We need to demand more. Promises are not enough. In fact, they are nothing. We need evidence of their values and commitments, and they need to have been evident before election season. We need to see their commitment to youth and women demonstrated in the composition and behaviour of their slates. We need to see their familiarity of candidates with their constituencies, understanding of issues impacting constituents, human rights competencies, and their priorities as part of a potential team of legislators.
We have seen, in the aftermath of Dorian and during the COVID pandemic - and in the themes and content of international meetings and events - that women’s political leadership and participation in decision-making is critical to the development of countries, regions and the world. Gender equality (Goal 5) has, since the adoption of the 17 Sustainable Development Goals, been recognized as central to all of the goals and critical for their achievement.
The focus on women’s leadership and decision-making at this year’s Commission on the Status of Women is important, relevant and instructive. We need to pay attention to the candidates being announced and the communities — not just physical constituencies — and ideologies they represent. The majority of remaining candidates ought to be women. If they are not, we know the party leaders and the people pulling the strings are not paying attention, are incapable of or unwilling to recruit and train more diverse candidates, and lack commitment to equality and sustainable development.
The CARICOM statement focused on the theme of “Women’s full and effective participation and decision-making in public life, as well as the elimination of violence, for achieving gender equality and the empowerment of all women and girls” will be adopted in the coming days. It will help to shape contributions by Member States in the Latin America and Caribbean preparatory meeting, and that will influence the agreed conclusions at the end of the 65 session of the Commission on the Status of Women. The Bahamas will be a part of the process and will make its commitments there.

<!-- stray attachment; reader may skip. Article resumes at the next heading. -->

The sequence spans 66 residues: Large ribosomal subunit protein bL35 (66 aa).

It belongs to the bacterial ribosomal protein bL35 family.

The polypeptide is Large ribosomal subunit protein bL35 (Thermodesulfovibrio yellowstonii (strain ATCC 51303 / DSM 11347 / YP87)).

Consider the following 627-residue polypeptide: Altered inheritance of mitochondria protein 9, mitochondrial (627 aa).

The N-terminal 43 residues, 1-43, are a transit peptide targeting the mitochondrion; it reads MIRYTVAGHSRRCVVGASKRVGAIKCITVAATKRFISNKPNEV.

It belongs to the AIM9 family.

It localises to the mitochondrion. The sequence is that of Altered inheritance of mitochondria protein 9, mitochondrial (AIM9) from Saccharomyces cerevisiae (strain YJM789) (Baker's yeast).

Political parties need to be mindful of this and ensure that their practices are in alignment with what they promise. In fact, taking a position, with action, on this issue of gender parity in parliament as a political party would demonstrate a serious commitment, challenge other parties to do the same, and may transfer to the next administration. Now is a good time to show women voters, all voters, and the world that learning has occurred and is resulting in transformation.
For voters, it is important to remember that no administration will have what the political parties and candidates do not have. We have to pay attention to the people named as candidates, why they have been chosen, and what they claim to bring to the party and, possibly, the next administration. We do not choose them ourselves and we are not privy to the favours that may be incurred or repaid by their ratifications, so we have to question, assess, and challenge. We have to demand answers to our own questions, and not the ones they design for us in their ads and other promotional material. In this moment, we need to demand the names of the remaining candidates, debates and other opportunities to hear directly from them, and proper representation including, of course, gender parity.